Though Whitman put such stress upon the content of his work, I have found no poetry, from America, that is more symphonic, more orchestral, than his. He has the true effect of music, without any indulgence in games of syllable and rhyme; without a trace of that which is merely mellifluous. He was able to reproduce the ‘rhetoric’ of music, because he straight-forwardly felt his subject as demanding that sort of grandeur. And his content supports him completely. (Pasternak has said that music, in language, can only be there because of the meaning.) Whitman adopts the stance and gestures of music; he does not try to imitate details and niceties — he assumes music’s emotional force.

Has anyone begun their poems better than Whitman? Think of the various music of his opening lines: ‘Out of the rolling ocean the crowd came a drop gently to me’; ‘Rise O days from your fathomless deeps’; ‘I sing the body electric’; ‘O take my hand Walt Whitman! / Such gliding wonders, such sights and sounds!’; ‘I saw in Louisianna a live-oak growing / All alone stood it and the moss hung down from the branches’; ‘As Adam early in the morning’.

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Along with Shelley, Whitman has achieved the most sublime moments in our language’s non-dramatic poetry. He has moments almost comparable to those in Shelley’s ‘Ode to the West Wind’, or in the opening of‘The Triumph of Life’, or the beginning of ‘Julian and Maddalo’, or at the end of ‘Adonais’ — those moments when the soul seems to break loose and rise up and rhapsodize. In Whitman, these occur mostly in ‘Song of Myself and ‘The Sleepers’.

I want to point also to the peculiarly ‘visceral’ quality of Whitman’s use of language. This marvellous usage arose, as I say, from the fact that he allowed words to be forced on him by his subject-matter rather than choosing them, or setting out to construct a poem from words. It is not what he thinks about his feelings, it is rather what outside things feel like within him — as directly experienced with his body. Hence, so often, the unusual verbs and epithets: ‘Look in my face while I snuff the sidle of evening’; ‘I effuse my flesh in eddies, and drift it in lacy jags’; ‘Flaunt of the sunshine I need not your bask — lie over!’; and, of a sunrise, ‘Something I cannot see puts up libidinous prongs, / Seas of bright juice suffuse heaven’.

I have always been amazed by this bluff familiarity with language; this unabashed taking hold of it and improvising, like the carpenter he had been, to his need. He treats words with great virility, a bit like Picasso with a brushload of paint, but he is never simply playing, or ‘experimenting’; he is never decorative, self-indulgent, or facile: his great vision is always there, even in the ‘smallest leaves’ of himself, as he justly says. He rifles language with his eye unwaveringly on things, those ‘primal words’, as he calls them; always he has a mimetic purpose.

In some rough lecture notes, published as An American Primer, Whitman speaks of his attitude to language: ‘Why are … words so mighty? — Because facts … are.’ And he says, ‘A perfect user of words uses things’, and, ‘The art of the use of words would be a stain, a smutch, but for the stamina of things’.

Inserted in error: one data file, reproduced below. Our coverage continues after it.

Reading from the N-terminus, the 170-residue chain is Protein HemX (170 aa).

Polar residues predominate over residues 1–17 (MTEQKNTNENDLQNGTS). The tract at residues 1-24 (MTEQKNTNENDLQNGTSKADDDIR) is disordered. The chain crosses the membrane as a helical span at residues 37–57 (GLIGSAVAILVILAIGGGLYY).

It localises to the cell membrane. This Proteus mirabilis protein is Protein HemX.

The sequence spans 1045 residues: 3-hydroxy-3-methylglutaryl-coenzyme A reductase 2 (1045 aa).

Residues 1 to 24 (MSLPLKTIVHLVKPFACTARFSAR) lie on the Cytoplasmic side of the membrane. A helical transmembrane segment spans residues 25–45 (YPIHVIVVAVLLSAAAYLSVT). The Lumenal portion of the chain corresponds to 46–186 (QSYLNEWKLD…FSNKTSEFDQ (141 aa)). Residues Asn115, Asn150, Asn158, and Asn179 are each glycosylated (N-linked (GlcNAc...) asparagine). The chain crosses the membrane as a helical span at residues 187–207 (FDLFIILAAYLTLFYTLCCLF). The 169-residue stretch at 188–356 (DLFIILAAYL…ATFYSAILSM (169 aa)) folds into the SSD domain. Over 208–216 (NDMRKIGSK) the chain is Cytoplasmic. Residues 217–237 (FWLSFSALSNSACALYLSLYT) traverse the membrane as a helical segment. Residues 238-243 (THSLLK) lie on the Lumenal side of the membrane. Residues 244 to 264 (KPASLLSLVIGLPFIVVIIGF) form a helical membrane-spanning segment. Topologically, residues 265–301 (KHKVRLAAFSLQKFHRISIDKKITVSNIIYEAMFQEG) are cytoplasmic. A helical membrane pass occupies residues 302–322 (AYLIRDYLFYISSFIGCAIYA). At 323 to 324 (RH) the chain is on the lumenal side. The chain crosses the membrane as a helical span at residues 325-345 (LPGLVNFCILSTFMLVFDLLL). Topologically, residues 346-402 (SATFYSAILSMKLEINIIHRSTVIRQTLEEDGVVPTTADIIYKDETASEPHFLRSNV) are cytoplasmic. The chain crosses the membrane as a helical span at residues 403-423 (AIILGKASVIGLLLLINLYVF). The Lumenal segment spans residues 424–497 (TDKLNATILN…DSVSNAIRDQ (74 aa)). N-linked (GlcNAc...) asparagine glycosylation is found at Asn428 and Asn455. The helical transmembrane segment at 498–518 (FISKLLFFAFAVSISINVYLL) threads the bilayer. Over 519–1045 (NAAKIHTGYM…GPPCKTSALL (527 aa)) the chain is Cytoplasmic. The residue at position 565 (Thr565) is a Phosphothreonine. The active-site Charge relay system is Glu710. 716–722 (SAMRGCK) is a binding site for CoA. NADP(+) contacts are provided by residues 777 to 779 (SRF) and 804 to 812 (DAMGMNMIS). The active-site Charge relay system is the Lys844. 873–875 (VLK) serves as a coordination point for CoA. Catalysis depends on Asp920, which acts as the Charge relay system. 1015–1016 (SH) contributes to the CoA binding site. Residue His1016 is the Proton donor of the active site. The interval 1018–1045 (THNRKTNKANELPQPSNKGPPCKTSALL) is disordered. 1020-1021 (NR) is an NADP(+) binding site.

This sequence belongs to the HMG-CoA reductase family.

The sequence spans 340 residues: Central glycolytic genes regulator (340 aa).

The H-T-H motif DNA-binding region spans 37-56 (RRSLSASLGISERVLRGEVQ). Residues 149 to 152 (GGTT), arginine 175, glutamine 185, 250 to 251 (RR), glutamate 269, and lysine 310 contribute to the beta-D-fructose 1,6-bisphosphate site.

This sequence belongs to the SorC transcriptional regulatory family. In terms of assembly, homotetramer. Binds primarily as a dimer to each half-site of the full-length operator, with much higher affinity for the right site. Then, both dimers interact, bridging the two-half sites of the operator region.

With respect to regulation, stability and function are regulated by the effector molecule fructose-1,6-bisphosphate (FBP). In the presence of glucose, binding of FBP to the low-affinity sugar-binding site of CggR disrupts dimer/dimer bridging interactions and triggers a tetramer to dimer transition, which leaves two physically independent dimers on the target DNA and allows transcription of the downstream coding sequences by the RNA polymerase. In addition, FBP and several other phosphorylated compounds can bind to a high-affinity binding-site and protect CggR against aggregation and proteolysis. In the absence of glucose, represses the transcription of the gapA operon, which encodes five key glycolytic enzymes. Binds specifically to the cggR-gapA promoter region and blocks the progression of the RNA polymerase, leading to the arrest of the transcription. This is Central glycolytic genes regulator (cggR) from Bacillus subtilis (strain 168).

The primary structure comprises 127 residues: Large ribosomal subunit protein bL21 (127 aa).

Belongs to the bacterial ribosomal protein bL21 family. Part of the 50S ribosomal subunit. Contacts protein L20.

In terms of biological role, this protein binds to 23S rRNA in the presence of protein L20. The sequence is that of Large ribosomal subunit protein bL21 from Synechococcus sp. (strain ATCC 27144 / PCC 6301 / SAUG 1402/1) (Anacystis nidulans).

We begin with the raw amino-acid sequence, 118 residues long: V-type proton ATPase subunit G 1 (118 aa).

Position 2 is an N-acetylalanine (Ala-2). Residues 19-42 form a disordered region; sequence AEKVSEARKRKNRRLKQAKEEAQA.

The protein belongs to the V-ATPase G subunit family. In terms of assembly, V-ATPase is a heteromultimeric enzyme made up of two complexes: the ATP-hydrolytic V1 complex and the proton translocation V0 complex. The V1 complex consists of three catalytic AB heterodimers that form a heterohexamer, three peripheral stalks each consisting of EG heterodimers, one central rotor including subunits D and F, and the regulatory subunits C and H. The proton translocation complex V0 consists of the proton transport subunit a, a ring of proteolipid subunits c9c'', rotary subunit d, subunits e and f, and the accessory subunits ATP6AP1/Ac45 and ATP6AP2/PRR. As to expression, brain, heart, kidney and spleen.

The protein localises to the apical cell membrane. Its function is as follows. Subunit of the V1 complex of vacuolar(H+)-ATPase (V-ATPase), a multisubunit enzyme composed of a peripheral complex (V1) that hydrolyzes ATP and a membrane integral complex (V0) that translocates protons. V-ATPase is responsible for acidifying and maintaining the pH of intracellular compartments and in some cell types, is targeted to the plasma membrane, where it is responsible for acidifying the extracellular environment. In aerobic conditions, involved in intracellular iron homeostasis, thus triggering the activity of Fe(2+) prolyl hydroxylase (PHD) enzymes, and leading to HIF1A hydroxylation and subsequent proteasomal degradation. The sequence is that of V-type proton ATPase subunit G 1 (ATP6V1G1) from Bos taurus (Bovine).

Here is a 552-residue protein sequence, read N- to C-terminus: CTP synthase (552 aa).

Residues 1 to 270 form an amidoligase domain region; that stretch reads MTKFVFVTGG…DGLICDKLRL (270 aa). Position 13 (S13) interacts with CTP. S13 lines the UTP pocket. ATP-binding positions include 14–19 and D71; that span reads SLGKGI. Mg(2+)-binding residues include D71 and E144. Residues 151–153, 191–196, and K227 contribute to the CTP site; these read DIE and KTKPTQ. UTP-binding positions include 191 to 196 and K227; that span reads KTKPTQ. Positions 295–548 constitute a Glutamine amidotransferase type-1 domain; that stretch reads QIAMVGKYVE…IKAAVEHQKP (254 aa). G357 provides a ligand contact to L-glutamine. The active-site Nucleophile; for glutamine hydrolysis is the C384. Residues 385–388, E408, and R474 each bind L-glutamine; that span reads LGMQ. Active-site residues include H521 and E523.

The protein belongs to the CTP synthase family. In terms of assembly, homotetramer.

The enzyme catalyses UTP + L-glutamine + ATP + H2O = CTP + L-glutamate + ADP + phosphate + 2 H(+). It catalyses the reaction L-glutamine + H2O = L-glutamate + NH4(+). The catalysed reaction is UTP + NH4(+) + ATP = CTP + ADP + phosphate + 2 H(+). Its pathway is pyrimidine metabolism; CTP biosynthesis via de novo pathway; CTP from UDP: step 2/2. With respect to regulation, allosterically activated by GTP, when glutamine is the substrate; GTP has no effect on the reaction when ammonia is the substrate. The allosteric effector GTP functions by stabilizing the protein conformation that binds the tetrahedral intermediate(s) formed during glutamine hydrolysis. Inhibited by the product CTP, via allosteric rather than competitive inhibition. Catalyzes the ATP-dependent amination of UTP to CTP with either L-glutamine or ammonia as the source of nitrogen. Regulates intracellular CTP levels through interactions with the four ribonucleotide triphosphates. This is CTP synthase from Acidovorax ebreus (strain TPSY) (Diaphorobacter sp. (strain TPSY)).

As he admitted, Whitman certainly contains ‘contraries’: his language, which can be so sensitive, can become absolutely absurd; his athletic empathy can seem a buffoonish egotism. But also, in an altogether good way, his swift, ethereal elevations can become sunk like some vast bearded-oak into the earth. Then, from being reminded of the luminosity of Shelley, one is suddenly confronted with something like the earthiness of the ‘primitive’ painter Henri Rousseau: there is that same massive naivety, that awkwardness, so endearing and convincing,

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that extraordinary frontal, block-like, outrageous confidence — which works!

Apart from his well-known masterpieces, there are many excellent poems of Whitman’s that most readers don’t seem to come across. I would like to recommend amongst these, ‘So Long!’, ‘To the Man-of-War Bird’, and particularly ‘Faces’.

‘Faces’ contains much of what Whitman basically has to say, combined with his characteristic tenderness, his expressionist language, his amazingly acute observation. I’ll read a few lines:

Sauntering the pavement or riding the country by-road, lo, such faces!

Faces of friendship, precision, caution, suavity, ideality.

The spiritual-prescient face, the always welcome common benevolent face,

The face of the singing of music, …

[… ]

I see them and complain not, and am content with all.

Do you suppose I could be content with all if I thought them their own finale?

This now is too lamentable a face for a man,

Some abject louse asking leave to be, cringing for it.

Some milk-nosed maggot blessing what lets it wrig to its hole.

This face is a dog’s snout sniffing for garbage.

Snakes nest in that mouth, I hear the sibilant threat.

This face is a haze more chill than the arctic sea,

Its sleepy and wabbling icebergs crunch as they go.

This is a face of bitter herbs …

[… ]

This face is bitten by vermin and worms,

And this is some murderer’s knife with a half-pull’d scabbard.

This face owes to the sexton his dismalest fee.

An unceasing death-bell tolls there.

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Features of my equals would you trick me with your creas’d and cadaverous march?

Well, you cannot trick me.

I see your rounded never-erased flow,

I see ’neath the rims of your haggard and mean disguises.

[… ]

Of the word I have spoken I except not one — red, white, black, are all deific,